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Introduction: Is Primo Vascular System (PVS) a paradox? Finding the connection between PVS as a carrier of information and the body’s reactions at the micro and macro levels will be the starting point in understanding the meaning of life as such. Before the past of PVS knowledge: The initial phase of medicine in all cultures is reduced to the transfer of specific energy by special pathways throughout the body! This is the case in China, India, Japan, Korea, Tibet, etc. Undoubtedly, the five articles by B. H. Kim published in the early 1960s are considered to be the past of PVS. Strange present: PVS studies after 2002 are accepted as a present. Most of the articles on the topic are in journals with editors-in-chief originating and/or accepting the achievements of Eastern medicine. Is the science of PVS local since its research is in journals that publish mainly articles on Eastern medicine? Why few of the articles concerning PVS are in Western medicine journals? PVS: after the future or some conclusions and proposals: All substances, objects, biological objects generate a weak electromagnetic radiation typical for each of them which is a passport of the information. PVS has all the data to be the main carrier of information. Information medicine and Quantum Biology can serve as a basis for medicine and biomedical sciences, and it should explain the processes that exist for the change of DNA and organisms in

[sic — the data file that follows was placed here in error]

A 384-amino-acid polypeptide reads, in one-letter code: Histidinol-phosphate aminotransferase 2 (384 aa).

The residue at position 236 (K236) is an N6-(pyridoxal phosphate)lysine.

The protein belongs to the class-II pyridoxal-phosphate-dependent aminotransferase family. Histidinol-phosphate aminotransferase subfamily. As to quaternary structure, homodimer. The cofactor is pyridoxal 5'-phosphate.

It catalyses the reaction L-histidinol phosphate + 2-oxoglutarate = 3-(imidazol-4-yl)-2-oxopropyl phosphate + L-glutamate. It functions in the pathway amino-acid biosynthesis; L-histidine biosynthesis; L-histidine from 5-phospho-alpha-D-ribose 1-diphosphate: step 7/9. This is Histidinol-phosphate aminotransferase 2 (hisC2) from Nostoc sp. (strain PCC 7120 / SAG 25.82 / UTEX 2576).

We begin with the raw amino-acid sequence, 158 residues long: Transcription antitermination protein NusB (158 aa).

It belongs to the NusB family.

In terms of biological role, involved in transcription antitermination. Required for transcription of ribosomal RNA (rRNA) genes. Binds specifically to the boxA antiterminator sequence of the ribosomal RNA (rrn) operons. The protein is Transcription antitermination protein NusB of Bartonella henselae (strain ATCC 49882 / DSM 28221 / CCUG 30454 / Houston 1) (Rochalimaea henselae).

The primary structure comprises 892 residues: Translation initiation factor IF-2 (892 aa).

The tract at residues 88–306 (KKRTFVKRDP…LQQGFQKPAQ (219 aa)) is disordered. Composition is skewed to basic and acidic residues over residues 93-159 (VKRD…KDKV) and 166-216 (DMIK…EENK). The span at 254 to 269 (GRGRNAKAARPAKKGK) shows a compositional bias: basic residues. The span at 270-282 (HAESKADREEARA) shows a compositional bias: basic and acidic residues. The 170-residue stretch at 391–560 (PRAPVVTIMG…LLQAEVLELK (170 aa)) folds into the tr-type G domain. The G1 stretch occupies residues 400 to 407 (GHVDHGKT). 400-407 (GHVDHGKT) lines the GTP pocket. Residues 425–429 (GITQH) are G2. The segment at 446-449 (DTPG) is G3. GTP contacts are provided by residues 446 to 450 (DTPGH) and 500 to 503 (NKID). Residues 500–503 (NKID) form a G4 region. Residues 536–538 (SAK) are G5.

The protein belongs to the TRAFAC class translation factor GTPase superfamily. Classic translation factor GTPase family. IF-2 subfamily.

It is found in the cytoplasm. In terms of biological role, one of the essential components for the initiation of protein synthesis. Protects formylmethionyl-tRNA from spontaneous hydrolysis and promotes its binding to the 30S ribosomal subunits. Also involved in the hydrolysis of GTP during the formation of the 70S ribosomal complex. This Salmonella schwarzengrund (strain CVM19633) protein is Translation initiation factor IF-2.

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Objective: To investigate the effect of acupuncture pretreatment at specific acupoints on action potential of cerebellar Purkenje cells in rats early after cerebral ischemia. Methods: Forty male SD rats were randomized into control group, ischemia group, acupuncture pretreatment group and acupuncture pretreatment plus ischemia group. The rats in acupuncture groups received acupuncture pretreatment at Baihui and bilateral Zusanli twice daily for 7 consecutive days, after which brain slices were prepared and perfused at a lowered rate to simulate in vivo ischemic stroke. Microelectrode and whole cell current clamp technique were used for recording the action potentials of cerebellar Purkenje cells to detect changes in spike encoding of the cells. Results: Compared with those in the control group, the rat brain slices early after simulated ischemia showed significantly shortened inter-spike intervals, increased standard deviation of spike timing and decreased voltage of threshold potentials (P<0.01), suggesting overexcitation of the Purkinje cells. Acupuncture pretreatment at Baihui and bilateral Zusanli obviously suppressed overexcitation of the Purkinje cells in response to ischemia. Conclusion: Acupuncture pretreatment at Baihui and bilateral Zusanli can improve ischemic stroke by suppressing overexcitation of Purkenje cells in rats.